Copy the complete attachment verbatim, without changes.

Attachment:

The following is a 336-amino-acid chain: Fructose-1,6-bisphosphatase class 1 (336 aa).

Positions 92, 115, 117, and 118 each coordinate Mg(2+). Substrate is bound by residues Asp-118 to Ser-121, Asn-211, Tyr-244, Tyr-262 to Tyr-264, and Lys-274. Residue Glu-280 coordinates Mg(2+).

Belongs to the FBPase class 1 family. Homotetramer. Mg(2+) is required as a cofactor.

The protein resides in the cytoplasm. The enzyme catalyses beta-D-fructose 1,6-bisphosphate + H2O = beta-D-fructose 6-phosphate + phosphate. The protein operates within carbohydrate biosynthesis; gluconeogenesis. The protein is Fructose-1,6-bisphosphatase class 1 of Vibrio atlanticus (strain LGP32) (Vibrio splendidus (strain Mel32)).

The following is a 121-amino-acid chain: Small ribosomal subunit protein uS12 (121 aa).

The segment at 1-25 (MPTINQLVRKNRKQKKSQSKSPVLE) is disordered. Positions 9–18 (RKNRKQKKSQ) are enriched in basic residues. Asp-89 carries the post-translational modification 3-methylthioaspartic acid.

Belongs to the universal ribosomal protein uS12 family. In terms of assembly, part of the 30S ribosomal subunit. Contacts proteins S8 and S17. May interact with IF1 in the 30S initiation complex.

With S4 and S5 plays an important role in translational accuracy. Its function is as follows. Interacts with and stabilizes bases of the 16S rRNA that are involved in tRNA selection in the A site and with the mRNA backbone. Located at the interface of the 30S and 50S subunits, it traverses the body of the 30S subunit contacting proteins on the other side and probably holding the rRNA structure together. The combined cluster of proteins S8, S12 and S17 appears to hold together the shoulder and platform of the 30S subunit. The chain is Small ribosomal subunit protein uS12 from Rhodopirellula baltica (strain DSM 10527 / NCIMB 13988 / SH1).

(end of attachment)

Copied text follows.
The following is a 336-amino-acid chain: Fructose-1,6-bisphosphatase class 1 (336 aa).

Positions 92, 115, 117, and 118 each coordinate Mg(2+). Substrate is bound by residues Asp-118 to Ser-121, Asn-211, Tyr-244, Tyr-262 to Tyr-264, and Lys-274. Residue Glu-280 coordinates Mg(2+).

Belongs to the FBPase class 1 family. Homotetramer. Mg(2+) is required as a cofactor.

The protein resides in the cytoplasm. The enzyme catalyses beta-D-fructose 1,6-bisphosphate + H2O = beta-D-fructose 6-phosphate + phosphate. The protein operates within carbohydrate biosynthesis; gluconeogenesis. The protein is Fructose-1,6-bisphosphatase class 1 of Vibrio atlanticus (strain LGP32) (Vibrio splendidus (strain Mel32)).

The following is a 121-amino-acid chain: Small ribosomal subunit protein uS12 (121 aa).

The segment at 1-25 (MPTINQLVRKNRKQKKSQSKSPVLE) is disordered. Positions 9–18 (RKNRKQKKSQ) are enriched in basic residues. Asp-89 carries the post-translational modification 3-methylthioaspartic acid.

Belongs to the universal ribosomal protein uS12 family. In terms of assembly, part of the 30S ribosomal subunit. Contacts proteins S8 and S17. May interact with IF1 in the 30S initiation complex.

With S4 and S5 plays an important role in translational accuracy. Its function is as follows. Interacts with and stabilizes bases of the 16S rRNA that are involved in tRNA selection in the A site and with the mRNA backbone. Located at the interface of the 30S and 50S subunits, it traverses the body of the 30S subunit contacting proteins on the other side and probably holding the rRNA structure together. The combined cluster of proteins S8, S12 and S17 appears to hold together the shoulder and platform of the 30S subunit. The chain is Small ribosomal subunit protein uS12 from Rhodopirellula baltica (strain DSM 10527 / NCIMB 13988 / SH1).